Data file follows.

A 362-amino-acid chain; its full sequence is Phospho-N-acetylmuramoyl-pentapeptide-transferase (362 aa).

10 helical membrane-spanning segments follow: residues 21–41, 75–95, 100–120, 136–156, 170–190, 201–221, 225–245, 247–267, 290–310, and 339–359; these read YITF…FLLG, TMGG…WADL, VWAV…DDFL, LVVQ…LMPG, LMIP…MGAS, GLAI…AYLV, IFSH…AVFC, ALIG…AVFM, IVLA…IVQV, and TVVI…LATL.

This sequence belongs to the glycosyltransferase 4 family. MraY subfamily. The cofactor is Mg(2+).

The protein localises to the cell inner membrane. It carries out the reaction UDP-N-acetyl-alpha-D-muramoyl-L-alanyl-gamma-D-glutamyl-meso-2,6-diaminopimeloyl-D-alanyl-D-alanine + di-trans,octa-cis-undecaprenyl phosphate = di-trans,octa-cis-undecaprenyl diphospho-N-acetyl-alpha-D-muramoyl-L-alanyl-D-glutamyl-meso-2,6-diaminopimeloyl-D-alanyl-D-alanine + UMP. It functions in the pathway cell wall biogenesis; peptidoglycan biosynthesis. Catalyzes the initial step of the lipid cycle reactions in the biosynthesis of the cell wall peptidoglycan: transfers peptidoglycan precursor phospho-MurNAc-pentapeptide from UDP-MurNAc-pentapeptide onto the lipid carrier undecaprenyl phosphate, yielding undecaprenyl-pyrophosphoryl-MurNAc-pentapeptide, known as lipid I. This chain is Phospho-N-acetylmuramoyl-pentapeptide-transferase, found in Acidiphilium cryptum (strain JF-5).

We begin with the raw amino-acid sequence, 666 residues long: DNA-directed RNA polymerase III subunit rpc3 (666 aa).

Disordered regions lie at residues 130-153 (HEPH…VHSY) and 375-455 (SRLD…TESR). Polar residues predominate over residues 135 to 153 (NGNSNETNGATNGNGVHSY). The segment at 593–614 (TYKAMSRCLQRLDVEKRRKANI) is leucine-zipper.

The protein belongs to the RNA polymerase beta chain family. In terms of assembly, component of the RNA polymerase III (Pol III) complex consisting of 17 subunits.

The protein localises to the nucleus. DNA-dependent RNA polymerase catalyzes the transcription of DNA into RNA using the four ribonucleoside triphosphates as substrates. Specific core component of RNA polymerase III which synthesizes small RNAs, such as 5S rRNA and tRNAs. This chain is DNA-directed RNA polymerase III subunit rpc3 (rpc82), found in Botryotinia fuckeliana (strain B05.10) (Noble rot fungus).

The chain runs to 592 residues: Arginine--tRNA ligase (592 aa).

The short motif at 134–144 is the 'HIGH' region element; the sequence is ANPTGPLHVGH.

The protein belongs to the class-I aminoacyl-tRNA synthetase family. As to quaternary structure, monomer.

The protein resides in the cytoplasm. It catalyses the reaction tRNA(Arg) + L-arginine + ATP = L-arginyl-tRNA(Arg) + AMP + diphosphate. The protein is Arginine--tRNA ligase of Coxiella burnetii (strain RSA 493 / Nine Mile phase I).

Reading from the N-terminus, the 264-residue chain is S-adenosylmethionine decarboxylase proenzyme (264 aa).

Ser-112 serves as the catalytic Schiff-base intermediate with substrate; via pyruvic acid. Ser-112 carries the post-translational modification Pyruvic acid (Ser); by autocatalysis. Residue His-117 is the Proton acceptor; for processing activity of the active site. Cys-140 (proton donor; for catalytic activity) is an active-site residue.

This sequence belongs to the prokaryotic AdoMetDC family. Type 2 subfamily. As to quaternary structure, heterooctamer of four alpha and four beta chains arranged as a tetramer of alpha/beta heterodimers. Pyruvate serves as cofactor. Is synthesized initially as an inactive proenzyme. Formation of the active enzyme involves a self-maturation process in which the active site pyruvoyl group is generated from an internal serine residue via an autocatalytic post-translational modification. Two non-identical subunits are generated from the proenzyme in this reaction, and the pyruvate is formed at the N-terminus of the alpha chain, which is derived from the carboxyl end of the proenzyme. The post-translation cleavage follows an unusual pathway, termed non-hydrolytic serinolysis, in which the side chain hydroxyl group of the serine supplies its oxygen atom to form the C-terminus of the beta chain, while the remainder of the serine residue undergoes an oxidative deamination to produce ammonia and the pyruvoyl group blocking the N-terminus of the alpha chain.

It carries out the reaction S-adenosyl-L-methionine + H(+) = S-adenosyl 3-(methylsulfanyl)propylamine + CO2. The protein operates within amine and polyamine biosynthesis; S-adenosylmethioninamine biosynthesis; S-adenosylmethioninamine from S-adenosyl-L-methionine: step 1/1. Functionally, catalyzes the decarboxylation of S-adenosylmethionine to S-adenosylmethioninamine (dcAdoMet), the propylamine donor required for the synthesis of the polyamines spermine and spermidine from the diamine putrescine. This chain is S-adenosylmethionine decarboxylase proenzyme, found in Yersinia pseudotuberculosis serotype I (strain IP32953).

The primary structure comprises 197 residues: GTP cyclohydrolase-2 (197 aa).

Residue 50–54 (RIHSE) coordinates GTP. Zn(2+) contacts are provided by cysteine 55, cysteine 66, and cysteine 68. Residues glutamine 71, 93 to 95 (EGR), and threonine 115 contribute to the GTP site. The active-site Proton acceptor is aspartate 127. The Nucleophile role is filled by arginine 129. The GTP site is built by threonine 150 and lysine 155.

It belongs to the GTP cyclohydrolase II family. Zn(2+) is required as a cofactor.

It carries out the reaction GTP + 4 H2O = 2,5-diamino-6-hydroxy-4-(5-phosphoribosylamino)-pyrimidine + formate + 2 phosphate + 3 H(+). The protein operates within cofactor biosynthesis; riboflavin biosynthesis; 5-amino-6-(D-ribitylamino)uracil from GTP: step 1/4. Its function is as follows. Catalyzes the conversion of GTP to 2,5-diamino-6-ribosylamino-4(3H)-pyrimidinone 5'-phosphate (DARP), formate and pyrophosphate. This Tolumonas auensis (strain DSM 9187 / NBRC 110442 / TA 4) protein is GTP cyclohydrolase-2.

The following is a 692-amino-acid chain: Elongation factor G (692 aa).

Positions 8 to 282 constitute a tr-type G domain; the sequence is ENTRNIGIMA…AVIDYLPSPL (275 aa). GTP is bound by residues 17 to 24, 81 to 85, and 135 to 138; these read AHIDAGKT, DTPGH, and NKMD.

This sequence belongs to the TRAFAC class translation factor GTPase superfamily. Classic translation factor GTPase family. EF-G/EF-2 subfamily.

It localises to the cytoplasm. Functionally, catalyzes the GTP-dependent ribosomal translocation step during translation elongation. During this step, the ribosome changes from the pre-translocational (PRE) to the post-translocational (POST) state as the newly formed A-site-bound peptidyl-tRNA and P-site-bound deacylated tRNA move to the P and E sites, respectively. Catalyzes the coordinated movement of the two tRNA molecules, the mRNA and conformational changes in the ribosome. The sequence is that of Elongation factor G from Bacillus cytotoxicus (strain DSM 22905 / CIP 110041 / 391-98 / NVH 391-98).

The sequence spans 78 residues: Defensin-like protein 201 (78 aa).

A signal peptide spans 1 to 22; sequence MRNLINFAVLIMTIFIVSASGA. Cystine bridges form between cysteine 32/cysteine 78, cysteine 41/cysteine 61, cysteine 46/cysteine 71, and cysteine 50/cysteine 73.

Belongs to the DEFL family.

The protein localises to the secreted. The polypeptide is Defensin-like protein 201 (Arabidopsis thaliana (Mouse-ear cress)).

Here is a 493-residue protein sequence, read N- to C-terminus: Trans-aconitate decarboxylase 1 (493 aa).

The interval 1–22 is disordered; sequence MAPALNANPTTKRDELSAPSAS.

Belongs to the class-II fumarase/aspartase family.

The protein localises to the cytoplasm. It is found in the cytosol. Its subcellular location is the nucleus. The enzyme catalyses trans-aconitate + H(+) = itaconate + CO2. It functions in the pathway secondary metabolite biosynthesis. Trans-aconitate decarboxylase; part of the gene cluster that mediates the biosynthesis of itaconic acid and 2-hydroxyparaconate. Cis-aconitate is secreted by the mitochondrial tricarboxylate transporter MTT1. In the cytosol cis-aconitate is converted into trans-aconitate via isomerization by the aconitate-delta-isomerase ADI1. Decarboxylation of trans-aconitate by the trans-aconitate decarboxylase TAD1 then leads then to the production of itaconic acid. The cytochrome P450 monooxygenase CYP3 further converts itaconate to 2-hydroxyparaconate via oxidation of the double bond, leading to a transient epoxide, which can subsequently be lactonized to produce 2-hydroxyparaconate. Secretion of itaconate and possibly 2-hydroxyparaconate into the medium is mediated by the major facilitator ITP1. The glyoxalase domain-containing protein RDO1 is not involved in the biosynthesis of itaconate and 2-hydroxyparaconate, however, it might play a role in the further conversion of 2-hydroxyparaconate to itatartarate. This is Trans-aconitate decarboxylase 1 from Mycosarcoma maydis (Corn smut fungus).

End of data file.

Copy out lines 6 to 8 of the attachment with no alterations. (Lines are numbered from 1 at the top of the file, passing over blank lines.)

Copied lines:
Disordered regions lie at residues 130-153 (HEPH…VHSY) and 375-455 (SRLD…TESR). Polar residues predominate over residues 135 to 153 (NGNSNETNGATNGNGVHSY). The segment at 593–614 (TYKAMSRCLQRLDVEKRRKANI) is leucine-zipper.

The protein belongs to the RNA polymerase beta chain family. In terms of assembly, component of the RNA polymerase III (Pol III) complex consisting of 17 subunits.

The protein localises to the nucleus. DNA-dependent RNA polymerase catalyzes the transcription of DNA into RNA using the four ribonucleoside triphosphates as substrates. Specific core component of RNA polymerase III which synthesizes small RNAs, such as 5S rRNA and tRNAs. This chain is DNA-directed RNA polymerase III subunit rpc3 (rpc82), found in Botryotinia fuckeliana (strain B05.10) (Noble rot fungus).